Calcite and Limestone
February 2017 by Chris RalphThe other distinguishing feature of calcite has to do with its chemistry. Geologists sometimes take a small bottle of dilute hydrochloric acid out into the field with them because calcite reacts with acids to make a bubbly foam.
I’ve been fascinated by iron minerals for many years. So let’s take a look at this very interesting and colorful element.
It is not necessary to have a PhD in geology, but you need to know the basics, so that’s what I am going to try to dig into here—the understandable basics of these gigantic gold deposits.
For more than 40 years, iron ore prices have been decided by private negotiations conducted between the largest of the iron miners and the largest steel producers. These two sides dominate both the spot and contract iron ore markets.
The other opportunity that I see is in seeking unusual types of deposits. Specifically, the prospector would be searching for the stuff no one (or almost no one) is searching for. These deposits are effectively hiding in plain view.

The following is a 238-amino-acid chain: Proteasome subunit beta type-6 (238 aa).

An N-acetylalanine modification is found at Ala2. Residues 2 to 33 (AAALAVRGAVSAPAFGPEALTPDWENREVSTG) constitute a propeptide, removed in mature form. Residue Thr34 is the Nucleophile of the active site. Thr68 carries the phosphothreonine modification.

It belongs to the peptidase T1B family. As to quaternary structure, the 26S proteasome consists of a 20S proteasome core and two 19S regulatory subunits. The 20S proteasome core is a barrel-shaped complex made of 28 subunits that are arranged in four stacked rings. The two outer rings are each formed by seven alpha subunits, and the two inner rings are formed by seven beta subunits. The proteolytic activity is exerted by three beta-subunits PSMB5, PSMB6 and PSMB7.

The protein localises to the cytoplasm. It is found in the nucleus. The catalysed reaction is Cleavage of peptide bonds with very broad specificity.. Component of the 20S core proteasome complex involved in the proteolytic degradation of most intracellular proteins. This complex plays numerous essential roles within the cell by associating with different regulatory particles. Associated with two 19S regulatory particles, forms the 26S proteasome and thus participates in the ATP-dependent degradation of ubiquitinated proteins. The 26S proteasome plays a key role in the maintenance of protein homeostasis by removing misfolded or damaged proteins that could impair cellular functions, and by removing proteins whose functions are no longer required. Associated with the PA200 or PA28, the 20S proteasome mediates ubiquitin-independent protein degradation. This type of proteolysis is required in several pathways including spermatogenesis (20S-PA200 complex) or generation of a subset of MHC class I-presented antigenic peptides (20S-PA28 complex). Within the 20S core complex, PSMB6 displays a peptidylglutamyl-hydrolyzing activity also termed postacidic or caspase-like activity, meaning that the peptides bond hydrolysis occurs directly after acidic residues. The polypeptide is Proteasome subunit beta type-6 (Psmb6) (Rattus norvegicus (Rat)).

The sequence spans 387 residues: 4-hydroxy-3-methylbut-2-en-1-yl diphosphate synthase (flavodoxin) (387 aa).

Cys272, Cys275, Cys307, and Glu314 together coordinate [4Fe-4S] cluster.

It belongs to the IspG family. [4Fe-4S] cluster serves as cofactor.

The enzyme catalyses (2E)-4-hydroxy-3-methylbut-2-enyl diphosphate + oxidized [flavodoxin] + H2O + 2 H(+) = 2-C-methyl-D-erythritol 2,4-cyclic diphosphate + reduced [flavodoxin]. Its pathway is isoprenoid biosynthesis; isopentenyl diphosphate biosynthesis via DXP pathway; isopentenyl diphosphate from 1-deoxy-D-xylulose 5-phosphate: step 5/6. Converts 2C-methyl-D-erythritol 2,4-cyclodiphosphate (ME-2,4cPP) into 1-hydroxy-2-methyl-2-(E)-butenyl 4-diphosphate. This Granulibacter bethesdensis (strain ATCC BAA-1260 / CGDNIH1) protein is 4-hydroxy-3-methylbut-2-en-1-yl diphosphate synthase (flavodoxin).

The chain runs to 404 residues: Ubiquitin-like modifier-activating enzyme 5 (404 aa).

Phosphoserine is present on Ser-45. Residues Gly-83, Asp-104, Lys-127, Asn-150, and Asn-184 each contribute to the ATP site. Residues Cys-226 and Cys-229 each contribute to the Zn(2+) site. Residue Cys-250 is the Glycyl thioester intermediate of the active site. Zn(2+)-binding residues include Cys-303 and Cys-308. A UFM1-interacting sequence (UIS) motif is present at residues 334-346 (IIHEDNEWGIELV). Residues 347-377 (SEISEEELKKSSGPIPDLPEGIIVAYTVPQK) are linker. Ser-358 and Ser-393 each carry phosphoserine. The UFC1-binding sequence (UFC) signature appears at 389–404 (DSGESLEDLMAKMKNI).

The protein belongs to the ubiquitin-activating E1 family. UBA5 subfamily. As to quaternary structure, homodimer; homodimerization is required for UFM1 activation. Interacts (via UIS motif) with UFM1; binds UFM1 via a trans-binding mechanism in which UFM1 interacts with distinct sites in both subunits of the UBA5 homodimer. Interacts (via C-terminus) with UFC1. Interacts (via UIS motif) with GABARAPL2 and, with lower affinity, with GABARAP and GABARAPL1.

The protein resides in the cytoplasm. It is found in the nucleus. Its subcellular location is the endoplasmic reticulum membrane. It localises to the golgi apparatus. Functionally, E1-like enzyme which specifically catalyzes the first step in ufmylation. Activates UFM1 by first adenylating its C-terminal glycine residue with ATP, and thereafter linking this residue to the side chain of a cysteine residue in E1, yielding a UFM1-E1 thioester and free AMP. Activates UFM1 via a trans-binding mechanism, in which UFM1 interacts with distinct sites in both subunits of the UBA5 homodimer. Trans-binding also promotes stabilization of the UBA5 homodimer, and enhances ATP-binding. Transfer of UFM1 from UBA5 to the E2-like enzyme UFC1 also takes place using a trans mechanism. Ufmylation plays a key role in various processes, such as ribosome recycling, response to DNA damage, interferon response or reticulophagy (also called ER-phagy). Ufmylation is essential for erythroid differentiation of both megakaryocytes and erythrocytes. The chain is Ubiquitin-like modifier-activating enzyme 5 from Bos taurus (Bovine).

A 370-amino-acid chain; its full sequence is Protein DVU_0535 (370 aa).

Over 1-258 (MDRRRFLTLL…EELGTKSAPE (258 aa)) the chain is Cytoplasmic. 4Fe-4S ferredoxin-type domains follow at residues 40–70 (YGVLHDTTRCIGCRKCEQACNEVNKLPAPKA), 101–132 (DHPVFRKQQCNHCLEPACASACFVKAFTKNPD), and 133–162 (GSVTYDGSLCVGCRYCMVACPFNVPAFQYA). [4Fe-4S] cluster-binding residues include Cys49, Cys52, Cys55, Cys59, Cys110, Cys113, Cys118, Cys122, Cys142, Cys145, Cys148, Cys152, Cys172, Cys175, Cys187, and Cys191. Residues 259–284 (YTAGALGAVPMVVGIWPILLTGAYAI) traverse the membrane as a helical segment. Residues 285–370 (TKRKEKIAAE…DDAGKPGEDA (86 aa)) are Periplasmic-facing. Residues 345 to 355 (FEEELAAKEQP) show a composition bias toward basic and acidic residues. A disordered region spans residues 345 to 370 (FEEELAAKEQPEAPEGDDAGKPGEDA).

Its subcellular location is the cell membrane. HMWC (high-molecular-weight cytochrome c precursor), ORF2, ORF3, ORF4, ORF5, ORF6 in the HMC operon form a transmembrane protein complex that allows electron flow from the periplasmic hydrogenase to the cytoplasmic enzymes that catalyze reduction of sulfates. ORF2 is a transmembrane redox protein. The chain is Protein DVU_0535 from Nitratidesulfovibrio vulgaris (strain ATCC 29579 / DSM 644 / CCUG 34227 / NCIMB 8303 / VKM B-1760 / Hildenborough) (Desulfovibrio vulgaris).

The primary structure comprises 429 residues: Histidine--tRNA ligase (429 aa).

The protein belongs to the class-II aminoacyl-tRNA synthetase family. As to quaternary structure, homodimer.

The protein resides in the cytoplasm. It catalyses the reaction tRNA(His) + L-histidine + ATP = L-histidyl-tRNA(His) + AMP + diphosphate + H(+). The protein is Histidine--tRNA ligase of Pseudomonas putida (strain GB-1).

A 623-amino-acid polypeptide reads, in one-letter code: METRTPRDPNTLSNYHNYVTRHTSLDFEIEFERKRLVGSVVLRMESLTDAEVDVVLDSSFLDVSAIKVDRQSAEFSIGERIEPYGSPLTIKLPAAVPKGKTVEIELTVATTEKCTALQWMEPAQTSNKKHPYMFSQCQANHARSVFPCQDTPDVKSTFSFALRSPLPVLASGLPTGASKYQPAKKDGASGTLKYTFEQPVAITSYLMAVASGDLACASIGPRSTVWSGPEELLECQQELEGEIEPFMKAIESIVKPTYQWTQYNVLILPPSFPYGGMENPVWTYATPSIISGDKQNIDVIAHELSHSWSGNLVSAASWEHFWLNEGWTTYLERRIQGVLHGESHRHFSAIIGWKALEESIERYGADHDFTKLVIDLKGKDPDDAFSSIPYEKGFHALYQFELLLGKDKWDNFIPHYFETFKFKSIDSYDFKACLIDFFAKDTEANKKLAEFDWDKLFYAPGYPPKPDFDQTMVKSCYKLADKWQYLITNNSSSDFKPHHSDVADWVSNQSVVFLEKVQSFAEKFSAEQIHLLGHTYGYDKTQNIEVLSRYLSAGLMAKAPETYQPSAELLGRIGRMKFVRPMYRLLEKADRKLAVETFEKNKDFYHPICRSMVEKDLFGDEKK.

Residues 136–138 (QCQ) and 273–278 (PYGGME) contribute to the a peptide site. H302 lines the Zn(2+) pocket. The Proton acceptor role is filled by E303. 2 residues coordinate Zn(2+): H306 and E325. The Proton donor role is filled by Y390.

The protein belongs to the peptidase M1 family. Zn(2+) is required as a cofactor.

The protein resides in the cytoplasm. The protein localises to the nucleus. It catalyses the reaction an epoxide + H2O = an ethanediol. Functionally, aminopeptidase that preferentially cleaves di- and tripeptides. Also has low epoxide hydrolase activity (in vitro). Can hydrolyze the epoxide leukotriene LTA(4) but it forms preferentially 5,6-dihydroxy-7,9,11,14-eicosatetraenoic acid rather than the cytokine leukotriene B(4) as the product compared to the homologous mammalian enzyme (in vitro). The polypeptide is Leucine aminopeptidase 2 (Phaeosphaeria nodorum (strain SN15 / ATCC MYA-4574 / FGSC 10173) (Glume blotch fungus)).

• "...just about more than I can stand."
• "I hope you can answer my number one question..."
• "...I still go out and mine a little at my old stompin' grounds in Siskiyou County..."
• "...New Prospecting Club in the Southeast."
• "...9 ounces...in two weeks."
• "...It's no secret..."
A bill was introduced and passed by the House of Representatives earlier this year that should make the exploration and opening of a mining operation faster and easier.
The Bawl Mill • Legislative and Regulatory Update • Ask The Experts: Looking for help on unproven claim • Detecting Basics: Lose the Bad Habits Not the Gold • Feather River Gold • Detecting Alluvial Bench Deposits • Underground Mining: Getting the Ore Out • From Vietnam to Wedding Bands • Trade-Ins, Swaps and Like-Kind Exchanges • Melman on Gold & Silver • Mining Stock Quotes and Mineral & Metal Prices